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Where I was from, it was all physical out there. Being about to bang around as little kids, without getting in trouble, it was fun. —Casey Hughes

SALT LAKE CITY — Casey Hughes chose Utah because of the family atmosphere and physical style of play.

That familial affection turned out to be the thing that sustained the junior corner back when he struggled to adjust to an atmosphere so completely different from his hometown of Las Vegas.

“It was a weird adjustment,” Hughes said. “It took like over a year — the different seasons, going from (living in) a 24-hour city then coming to this place where nothing is open after 9 or 10 (p.m.), and just a lot of little stuff like that. It was a big difference for me. It was hard.”

When he struggled most, he said, he only had to look around the gym or practice field at the guys he felt like he committed to when Utah four years ago.

“It was definitely my teammates,” he said. “You’re away from home; you get homesick. You just got to lean on these guys. If not, you’re going to have a tough time trying to get through that by yourself. What helped me was for sure my teammates.”

Utah cornerbacks coach Sharrieff Shah praised Hughes for having the patience necessary to develop his body and mind into a player who could guard the Pac-12’s best receivers. "It's been a long time coming,” Shah said of Hughes’ success this season. “I mean, I recruited Casey out of Nevada. He's been with me for four years, and for him to wait for four years and to finally get an opportunity speaks to his patience, his trust in to just me but the program and the process."

He said he and Layton alumnus Julian Blackmon are the two most physical corners Utah has, and they’ve helped the team’s secondary develop toughness on the edges.

"I'm unbelievably proud of him,” Shah continued. “There are things that he still needs to learn as a corner when the bullets are live, but I'm so proud of his development, his maturation process and how he's brought other young players along."

Hughes said his parents hoped he’d be a baseball player. But, as he grew bored with the pace of the sport, his godfather noticed how fast he was.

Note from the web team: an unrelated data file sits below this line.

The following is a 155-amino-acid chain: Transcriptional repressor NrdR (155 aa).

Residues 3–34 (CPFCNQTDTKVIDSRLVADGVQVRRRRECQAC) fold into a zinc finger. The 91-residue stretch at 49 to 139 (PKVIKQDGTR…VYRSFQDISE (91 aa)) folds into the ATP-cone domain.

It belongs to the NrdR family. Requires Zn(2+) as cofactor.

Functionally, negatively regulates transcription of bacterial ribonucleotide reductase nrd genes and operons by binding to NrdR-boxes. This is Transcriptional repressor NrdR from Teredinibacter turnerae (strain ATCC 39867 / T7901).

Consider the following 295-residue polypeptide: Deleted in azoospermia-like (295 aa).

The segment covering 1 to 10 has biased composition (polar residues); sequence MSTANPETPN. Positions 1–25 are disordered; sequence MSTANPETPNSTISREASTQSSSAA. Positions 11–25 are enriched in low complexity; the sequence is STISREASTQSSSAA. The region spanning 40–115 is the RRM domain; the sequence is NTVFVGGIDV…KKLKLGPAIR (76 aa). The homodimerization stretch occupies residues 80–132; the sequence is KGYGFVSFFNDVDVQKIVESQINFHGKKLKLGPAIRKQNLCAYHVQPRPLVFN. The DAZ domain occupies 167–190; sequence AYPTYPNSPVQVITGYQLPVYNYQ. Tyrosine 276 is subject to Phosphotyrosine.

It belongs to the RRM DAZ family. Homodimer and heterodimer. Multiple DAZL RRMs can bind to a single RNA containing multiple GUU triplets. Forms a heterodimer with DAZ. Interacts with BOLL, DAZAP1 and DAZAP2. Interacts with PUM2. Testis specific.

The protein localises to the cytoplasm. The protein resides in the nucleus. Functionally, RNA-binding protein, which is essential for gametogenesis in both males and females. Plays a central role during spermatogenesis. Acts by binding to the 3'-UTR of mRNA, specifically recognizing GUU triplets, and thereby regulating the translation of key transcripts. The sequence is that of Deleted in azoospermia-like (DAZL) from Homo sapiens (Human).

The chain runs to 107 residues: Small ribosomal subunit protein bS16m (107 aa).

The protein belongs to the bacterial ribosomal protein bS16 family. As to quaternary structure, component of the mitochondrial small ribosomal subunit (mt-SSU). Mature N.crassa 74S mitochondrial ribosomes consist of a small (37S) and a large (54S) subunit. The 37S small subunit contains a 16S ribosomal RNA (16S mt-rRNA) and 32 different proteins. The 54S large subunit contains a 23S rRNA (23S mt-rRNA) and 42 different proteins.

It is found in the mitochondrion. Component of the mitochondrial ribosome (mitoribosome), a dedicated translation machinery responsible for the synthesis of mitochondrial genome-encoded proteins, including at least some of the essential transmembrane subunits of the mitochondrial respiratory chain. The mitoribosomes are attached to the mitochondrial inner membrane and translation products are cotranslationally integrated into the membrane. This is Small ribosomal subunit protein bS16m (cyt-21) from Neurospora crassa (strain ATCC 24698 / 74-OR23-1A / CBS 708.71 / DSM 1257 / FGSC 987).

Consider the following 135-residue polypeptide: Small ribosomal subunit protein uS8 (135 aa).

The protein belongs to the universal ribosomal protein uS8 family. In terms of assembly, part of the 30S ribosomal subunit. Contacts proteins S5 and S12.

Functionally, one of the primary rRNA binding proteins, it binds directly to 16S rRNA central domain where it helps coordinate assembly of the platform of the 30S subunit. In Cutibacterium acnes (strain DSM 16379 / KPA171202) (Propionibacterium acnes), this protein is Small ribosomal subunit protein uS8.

“He put me in it,” Hughes said. “And that was that. I loved it right away.” What he loved most is the physical toughness required of the sport.

“Where I was from, it was all physical out there,” he said. “Being about to bang around as little kids, without getting in trouble, it was fun.”

Hughes was a first-team All-State cornerback and second-team All-state running back as a senior at Legacy High.

After redshirting in 2014, he saw action with special teams in 2015 and 2016, with some time at defensive back in 2016.

This season, however, he’s not only started eight games at cornerback, he’s proven himself to be a leader — emotionally and statistically. He’s tied for fourth in the Pac-12 in forced fumbles (2). He also has 22 tackles (2.0 TFL, 1.0 sack) and a pass breakup.

He said patience is tough to have, especially when one is yearning for home.

“It’s stressful,” he said of collegiate sports. “You go through a lot of stuff. It’s real hard. You’re just waiting for your opportunity. You get this mindset, and think, ‘Is this really for me?′ And then you look at your teammates, and these are the guys you’ve been grinding with, these are the guys you’re doing it for.”

Like most of his teammates, he’d like to turn Utah’s season around against UCLA as much for his brothers as for himself.

He is, however, as baffled as anyone about Utah’s defensive woes.

“It’s tough,” he said. “Throughout the day, you just think about it. I just don’t know how to explain those things. I don’t like losing personally.”

Regardless of the failures — individually or combined — he said there is only one choice.

“We’ve just got to bounce back this week,” he said.